U.S. Customs and Border Protection (CBP) does not conduct COVID-19 testing for migrants who enter CBP custody and is not required to do so. Instead, CBP relies on local public health systems to test symptomatic individuals. According to CBP officials, as a frontline law enforcement agency, it does not have the necessary resources to conduct such testing. For migrants that are transferred or released from CBP custody into the United States, CBP coordinates with DHS, U.S. Immigration and Customs Enforcement, U.S. Department of Health and Human Services, and other Federal, state, and local partners for COVID-19 testing of migrants. In addition, although DHS generally follows guidance from the Centers for Disease Control and Prevention for COVID-19 preventative measures, the DHS’ multi-layered COVID-19 testing framework does not require CBP to conduct COVID-19 testing at CBP facilities. Further, DHS’ Chief Medical Officer does not have the authority to direct or enforce COVID-19 testing procedures. We recommended DHS reassess its COVID-19 response framework to identify areas for improvement to mitigate the spread of COVID-19 while balancing its primary mission of securing the border. Additionally, we recommended DHS ensure the components continue to coordinate with the DHS Chief Medical Officer and provide available resources needed to operate safely and effectively during the COVID-19 pandemic and any future public health crisis. We made two recommendations to improve DHS’ response to COVID-19 at the southwest border. DHS concurred with both recommendations.
Consistent with CDC guidance, most Office of Inspector General employees are currently serving the American people remotely. We are determined to keep interruptions to our operations to a minimum, and we appreciate your patience during this time.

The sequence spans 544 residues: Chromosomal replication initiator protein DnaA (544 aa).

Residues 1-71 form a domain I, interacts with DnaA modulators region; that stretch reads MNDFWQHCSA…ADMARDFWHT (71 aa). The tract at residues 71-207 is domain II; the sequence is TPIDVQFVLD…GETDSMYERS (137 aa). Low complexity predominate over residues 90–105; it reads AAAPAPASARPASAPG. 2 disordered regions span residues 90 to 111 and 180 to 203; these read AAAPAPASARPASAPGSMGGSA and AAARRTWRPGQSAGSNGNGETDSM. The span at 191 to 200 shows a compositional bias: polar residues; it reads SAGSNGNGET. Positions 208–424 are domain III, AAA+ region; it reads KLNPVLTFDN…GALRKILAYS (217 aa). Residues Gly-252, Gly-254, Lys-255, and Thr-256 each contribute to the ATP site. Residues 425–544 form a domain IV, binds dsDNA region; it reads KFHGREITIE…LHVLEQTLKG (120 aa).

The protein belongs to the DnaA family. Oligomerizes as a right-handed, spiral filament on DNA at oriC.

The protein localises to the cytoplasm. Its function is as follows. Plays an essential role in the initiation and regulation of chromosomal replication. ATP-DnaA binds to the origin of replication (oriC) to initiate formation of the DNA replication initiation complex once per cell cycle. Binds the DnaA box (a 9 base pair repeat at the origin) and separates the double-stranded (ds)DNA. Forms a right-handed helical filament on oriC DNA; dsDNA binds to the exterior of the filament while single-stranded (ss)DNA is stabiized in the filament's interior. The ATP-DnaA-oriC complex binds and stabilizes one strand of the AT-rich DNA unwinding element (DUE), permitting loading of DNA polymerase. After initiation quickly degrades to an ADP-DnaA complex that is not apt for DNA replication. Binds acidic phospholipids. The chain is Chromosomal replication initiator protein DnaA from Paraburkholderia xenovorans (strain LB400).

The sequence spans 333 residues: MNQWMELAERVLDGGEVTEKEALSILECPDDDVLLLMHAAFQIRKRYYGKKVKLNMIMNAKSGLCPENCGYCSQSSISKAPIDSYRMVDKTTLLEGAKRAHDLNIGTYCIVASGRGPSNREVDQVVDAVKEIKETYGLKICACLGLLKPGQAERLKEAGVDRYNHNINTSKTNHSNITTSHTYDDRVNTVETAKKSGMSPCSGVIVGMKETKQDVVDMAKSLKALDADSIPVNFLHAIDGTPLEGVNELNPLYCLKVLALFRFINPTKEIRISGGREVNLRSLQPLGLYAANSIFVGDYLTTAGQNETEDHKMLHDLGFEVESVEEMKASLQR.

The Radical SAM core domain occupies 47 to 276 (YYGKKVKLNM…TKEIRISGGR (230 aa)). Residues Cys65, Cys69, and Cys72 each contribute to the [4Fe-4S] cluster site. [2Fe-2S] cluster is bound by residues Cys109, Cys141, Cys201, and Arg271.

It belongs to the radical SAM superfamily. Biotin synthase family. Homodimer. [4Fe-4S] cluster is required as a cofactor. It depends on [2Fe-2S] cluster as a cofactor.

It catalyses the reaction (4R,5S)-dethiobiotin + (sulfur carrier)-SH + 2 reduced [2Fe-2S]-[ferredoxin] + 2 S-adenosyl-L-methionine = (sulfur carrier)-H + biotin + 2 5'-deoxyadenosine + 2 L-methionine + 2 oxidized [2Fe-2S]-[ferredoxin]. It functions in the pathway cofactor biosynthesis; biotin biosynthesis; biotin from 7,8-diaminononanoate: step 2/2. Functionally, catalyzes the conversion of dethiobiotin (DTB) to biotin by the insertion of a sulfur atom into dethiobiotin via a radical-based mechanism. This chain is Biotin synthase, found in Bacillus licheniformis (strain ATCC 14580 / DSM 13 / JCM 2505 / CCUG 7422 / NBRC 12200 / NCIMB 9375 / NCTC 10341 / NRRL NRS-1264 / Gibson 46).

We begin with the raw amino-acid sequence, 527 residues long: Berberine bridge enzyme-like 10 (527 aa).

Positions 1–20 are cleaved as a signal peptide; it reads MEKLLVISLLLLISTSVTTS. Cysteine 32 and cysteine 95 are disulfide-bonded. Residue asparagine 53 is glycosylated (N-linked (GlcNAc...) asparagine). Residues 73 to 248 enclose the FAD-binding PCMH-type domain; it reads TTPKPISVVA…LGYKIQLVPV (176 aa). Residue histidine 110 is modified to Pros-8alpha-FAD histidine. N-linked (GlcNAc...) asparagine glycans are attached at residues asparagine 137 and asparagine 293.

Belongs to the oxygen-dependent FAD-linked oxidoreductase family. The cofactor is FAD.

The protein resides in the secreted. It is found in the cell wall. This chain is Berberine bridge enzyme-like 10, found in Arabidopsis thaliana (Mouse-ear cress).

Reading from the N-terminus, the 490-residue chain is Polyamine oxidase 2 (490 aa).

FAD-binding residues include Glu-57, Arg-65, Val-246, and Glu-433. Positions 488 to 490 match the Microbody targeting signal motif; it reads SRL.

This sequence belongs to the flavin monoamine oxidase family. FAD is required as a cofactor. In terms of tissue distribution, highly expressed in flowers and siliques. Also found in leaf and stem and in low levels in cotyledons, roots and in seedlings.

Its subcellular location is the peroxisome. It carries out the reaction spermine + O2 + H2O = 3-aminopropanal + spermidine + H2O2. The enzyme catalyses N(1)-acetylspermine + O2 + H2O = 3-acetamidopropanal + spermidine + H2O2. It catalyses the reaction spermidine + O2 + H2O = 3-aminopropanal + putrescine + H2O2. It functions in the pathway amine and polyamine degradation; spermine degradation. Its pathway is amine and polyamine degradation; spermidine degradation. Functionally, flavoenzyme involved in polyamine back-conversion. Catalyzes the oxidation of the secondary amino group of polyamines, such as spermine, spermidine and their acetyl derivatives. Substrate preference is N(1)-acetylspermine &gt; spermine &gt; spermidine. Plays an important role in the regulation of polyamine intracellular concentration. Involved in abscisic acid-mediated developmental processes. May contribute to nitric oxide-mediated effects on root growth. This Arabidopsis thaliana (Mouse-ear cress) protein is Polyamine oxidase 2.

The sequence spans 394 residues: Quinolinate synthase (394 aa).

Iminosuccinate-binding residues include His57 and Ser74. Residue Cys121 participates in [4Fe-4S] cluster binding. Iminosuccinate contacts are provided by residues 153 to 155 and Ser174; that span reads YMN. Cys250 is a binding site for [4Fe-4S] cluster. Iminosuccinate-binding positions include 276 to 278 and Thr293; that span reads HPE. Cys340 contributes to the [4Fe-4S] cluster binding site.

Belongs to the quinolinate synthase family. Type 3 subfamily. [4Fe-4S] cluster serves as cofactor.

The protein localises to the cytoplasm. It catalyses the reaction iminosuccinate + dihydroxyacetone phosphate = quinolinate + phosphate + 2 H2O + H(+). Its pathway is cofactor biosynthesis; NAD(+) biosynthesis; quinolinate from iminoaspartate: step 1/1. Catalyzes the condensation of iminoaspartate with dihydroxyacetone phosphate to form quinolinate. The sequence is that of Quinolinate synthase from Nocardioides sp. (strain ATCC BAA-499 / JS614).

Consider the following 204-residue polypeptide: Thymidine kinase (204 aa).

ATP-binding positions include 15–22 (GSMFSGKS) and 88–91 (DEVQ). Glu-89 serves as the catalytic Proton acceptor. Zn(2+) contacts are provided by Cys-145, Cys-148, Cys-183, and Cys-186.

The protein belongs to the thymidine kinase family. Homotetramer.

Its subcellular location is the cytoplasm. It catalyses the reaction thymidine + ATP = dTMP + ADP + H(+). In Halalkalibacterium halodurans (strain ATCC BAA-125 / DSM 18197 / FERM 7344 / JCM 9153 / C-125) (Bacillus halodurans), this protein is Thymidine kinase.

Information and guidance about COVID-19 is available at coronavirus.gov.
- Executive SummaryReport NumberOIG-21-60Issue DateDocument FileDHS AgencyFiscal Year2021
- Executive Summary
We determined that DHS’ Countering Weapons of Mass Destruction Office (CWMD) BioWatch has information sharing challenges that reduce nationwide readiness to respond to biological terrorism threats. We made four recommendations that, when implemented, will improve BioWatch. CWMD concurred with all four recommendations.Report NumberOIG-21-22Issue DateDocument FileDHS AgencyOversight AreaKeywordsFiscal Year2021
DHS Is Not Coordinating the Department's Efforts to Defend the Nation's Food, Agriculture, and Veterinary Systems against TerrorismExecutive Summary
According to the Securing Our Agriculture and Food Act (SAFA), the program should provide oversight, lead policy initiatives, and coordinate with DHS components and Federal agencies. However, the Countering Weapons of Mass Destruction Office (CWMD) has not yet carried out a program to meet SAFA’s requirements. This occurred because CWMD believes it does not have clearly defined authority from the Secretary to carry out the requirements of the SAFA. In addition, since its establishment in December 2017, CWMD has not prioritized SAFA requirements but instead has focused its resources on other mission areas. As a result, CWMD has limited awareness of DHS’ ongoing efforts and cannot ensure it is adequately prepared to respond to a terrorist attack against the Nation’s food, agriculture, or veterinary systems. We made three recommendations to DHS’ CWMD to improve oversight, policy initiatives, and coordination of the Department’s efforts to protect the Nation’s food, agriculture, and veterinary systems.Report NumberOIG-20-53Issue DateDocument FileDHS AgencyKeywordsFiscal Year2020
DHS Should Seek a Unified Approach when Purchasing and Using Handheld Chemical Identification DevicesExecutive Summary
DHS does not have a unified approach for procuring and using handheld chemical identification devices despite the widespread use of these devices across multiple components. We recommended DHS establish a process to coordinate joint needs across components and maximize savings from strategic sourcing opportunities. We made two recommendations that should help improve unity of effort in procuring and using handheld chemical identification devices. DHS concurred with recommendation 1 but did not concur with recommendation 2.Report NumberOIG-20-16Issue DateDocument FileOversight AreaKeywordsFiscal Year2020